Align Cell Entries

When you type text into a cell, by default your entry aligns with the left side of the cell. When you type numbers into a cell, by default your entry aligns with the right side of the cell. You can change the cell alignment. You can center, left-align, or right-align any cell entry. Look at cells A1 to D1. Note that they are aligned with the left side of the cell.

#### EXERCISE 4

#### Center

To center cells A1 to D1:

- Select cells A1 to D1.
- Choose the Home tab.
- Click the Center button in the Alignment group. Excel centers each cell's content.

#### Left-Align

To left-align cells A1 to D1:

- Select cells A1 to D1.
- Choose the Home tab.
- Click the Align Text Left button in the Alignment group. Excel left-aligns each cell's content.

#### Right-Align

To right-align cells A1 to D1:

- Select cells A1 to D1. Click in cell A1.
- Choose the Home tab.
- Click the Align Text Right button. Excel right-aligns the cell's content.
- Click anywhere on your worksheet to clear the highlighting.

**Note:**
You can also change the alignment of cells with numbers in them by using the alignment buttons.

Perform Advanced
Mathematical Calculations

When you perform mathematical calculations in Excel, be careful of precedence. Calculations are performed from left to right, with multiplication and division performed before addition and subtraction.

#### EXERCISE 5

#### Advanced Calculations

- Move to cell A7.
- Type
**=3+3+12/2*4**. - Press Enter.

**Note:** Microsoft Excel divides 12 by 2, multiplies the answer
by 4, adds 3, and then adds another 3. The answer, 30, displays in
cell A7.

To change the order of calculation, use parentheses. Microsoft Excel calculates the information in parentheses first.

- Double-click in cell A7.
- Edit the cell to read
**=(3+3+12)/2*4**. - Press Enter.

**Note:** Microsoft Excel adds 3 plus 3 plus 12, divides the answer
by 2, and then multiplies the result by 4. The answer, 36, displays in cell
A7.

Copy, Cut, Paste, and Cell
Addressing

In Excel, you can copy data from one area of a worksheet and place the data you copied anywhere in the same or another worksheet. In other words, after you type information into a worksheet, if you want to place the same information somewhere else, you do not have to retype the information. You simple copy it and then paste it in the new location.

You can use Excel's Cut feature to remove information from a worksheet. Then you can use the Paste feature to place the information you cut anywhere in the same or another worksheet. In other words, you can move information from one place in a worksheet to another place in the same or different worksheet by using the Cut and Paste features.

Microsoft Excel records cell addresses in formulas in three different
ways, called *absolute*, *relative,* and *mixed*. The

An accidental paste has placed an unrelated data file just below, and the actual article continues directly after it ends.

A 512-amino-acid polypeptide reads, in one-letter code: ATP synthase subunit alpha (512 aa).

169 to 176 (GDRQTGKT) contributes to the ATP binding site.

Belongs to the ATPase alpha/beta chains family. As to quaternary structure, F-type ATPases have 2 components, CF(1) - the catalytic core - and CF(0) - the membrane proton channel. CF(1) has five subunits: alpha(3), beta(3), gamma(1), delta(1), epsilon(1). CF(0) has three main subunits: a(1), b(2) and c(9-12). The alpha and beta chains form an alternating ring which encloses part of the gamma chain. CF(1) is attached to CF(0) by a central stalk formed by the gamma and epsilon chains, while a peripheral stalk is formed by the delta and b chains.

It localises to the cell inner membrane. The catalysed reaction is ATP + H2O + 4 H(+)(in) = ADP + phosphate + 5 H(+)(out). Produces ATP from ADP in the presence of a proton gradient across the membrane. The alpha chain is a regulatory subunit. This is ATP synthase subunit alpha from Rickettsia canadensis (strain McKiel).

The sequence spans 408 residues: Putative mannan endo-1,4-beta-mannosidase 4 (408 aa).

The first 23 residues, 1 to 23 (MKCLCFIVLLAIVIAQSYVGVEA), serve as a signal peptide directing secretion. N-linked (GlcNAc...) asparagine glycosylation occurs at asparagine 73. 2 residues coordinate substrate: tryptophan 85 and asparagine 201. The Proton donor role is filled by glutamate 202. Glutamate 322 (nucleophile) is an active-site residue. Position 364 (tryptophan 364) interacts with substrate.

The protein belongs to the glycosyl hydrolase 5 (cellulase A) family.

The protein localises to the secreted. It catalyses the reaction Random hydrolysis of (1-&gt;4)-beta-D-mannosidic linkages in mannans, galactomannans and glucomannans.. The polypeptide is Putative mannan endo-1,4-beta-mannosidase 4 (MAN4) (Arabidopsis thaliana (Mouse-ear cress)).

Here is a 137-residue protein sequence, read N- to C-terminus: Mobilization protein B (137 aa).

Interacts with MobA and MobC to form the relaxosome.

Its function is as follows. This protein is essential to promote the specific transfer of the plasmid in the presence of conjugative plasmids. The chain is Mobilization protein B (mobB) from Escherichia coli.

way a formula is recorded is important when you copy it. With relative cell addressing, when you copy a formula from one area
of the worksheet to another, Excel records the position of
the cell relative to the cell that originally contained the formula.
With *absolute* cell addressing, when you copy a formula from one area
of the worksheet to another, Excel references the same cells, no matter where
you copy the formula. You can use mixed cell addressing to keep the row constant while the column changes, or vice versa. The following exercises demonstrate.

#### EXERCISE 6

#### Copy, Cut, Paste, and Cell Addressing

- Move to cell A9.
- Type
**1**. Press Enter. Excel moves down one cell. - Type
**1**. Press Enter. Excel moves down one cell. - Type
**1**. Press Enter. Excel moves down one cell. - Move to cell B9.
- Type
**2**. Press Enter. Excel moves down one cell. - Type
**2**. Press Enter. Excel moves down one cell. - Type
**2**. Press Enter. Excel moves down one cell.

In addition to typing a formula as you did in Lesson 1, you can also enter formulas by using Point mode. When you are in Point mode, you can enter a formula either by clicking on a cell or by using the arrow keys.

- Move to cell A12.
- Type
**=**. - Use the up arrow key to move to cell A9.
- Type
**+**. - Use the up arrow key to move to cell A10.
- Type
**+**. - Use the up arrow key to move to cell A11.
- Click the check mark on the Formula bar. Look at the Formula bar. Note that the formula you entered is displayed there.

#### Copy with the Ribbon

To copy the formula you just entered, follow these steps:

- You should be in cell A12.
- Choose the Home tab.
- Click the Copy button in the Clipboard group. Excel copies the formula in cell A12.

- Press the right arrow key once to move to cell B12.
- Click the Paste button in the Clipboard group. Excel pastes the formula in cell A12 into cell B12.
- Press the Esc key to exit the Copy mode.

Compare the formula in cell A12 with the formula in cell B12 (while
in the respective cell, look at the Formula bar). The formulas are the
same except that the formula in cell A12 sums the entries in column A
and the formula in cell B12 sums the entries in column B. The formula
was copied in a *relative* fashion.

Before proceeding with the next part of the exercise, you must copy the information in cells A7 to B9 to cells C7 to D9. This time you will copy by using the Mini toolbar.